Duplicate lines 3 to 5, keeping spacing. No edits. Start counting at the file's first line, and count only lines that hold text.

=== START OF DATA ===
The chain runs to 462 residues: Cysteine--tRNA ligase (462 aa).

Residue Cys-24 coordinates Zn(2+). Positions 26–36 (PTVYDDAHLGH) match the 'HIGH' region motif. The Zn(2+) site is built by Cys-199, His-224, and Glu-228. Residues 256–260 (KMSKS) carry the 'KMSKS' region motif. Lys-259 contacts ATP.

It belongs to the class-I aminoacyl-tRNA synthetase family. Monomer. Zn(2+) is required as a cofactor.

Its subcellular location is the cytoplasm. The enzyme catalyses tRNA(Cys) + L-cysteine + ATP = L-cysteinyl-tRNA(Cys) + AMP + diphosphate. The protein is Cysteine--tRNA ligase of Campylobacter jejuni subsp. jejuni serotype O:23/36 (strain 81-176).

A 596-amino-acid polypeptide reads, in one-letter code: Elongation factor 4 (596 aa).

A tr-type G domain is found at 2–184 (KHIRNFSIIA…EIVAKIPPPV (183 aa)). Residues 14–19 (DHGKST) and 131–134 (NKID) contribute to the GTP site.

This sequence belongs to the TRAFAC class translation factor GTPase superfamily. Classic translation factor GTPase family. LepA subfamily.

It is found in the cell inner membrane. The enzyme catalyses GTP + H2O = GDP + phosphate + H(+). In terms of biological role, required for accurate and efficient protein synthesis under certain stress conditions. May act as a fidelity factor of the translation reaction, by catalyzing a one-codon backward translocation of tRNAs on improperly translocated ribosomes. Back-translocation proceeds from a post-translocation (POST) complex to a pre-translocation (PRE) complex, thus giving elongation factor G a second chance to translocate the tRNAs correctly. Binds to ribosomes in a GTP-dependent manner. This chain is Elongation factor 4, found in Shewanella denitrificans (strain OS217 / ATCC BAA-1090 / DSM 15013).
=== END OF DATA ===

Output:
It belongs to the class-I aminoacyl-tRNA synthetase family. Monomer. Zn(2+) is required as a cofactor.

Its subcellular location is the cytoplasm. The enzyme catalyses tRNA(Cys) + L-cysteine + ATP = L-cysteinyl-tRNA(Cys) + AMP + diphosphate. The protein is Cysteine--tRNA ligase of Campylobacter jejuni subsp. jejuni serotype O:23/36 (strain 81-176).

A 596-amino-acid polypeptide reads, in one-letter code: Elongation factor 4 (596 aa).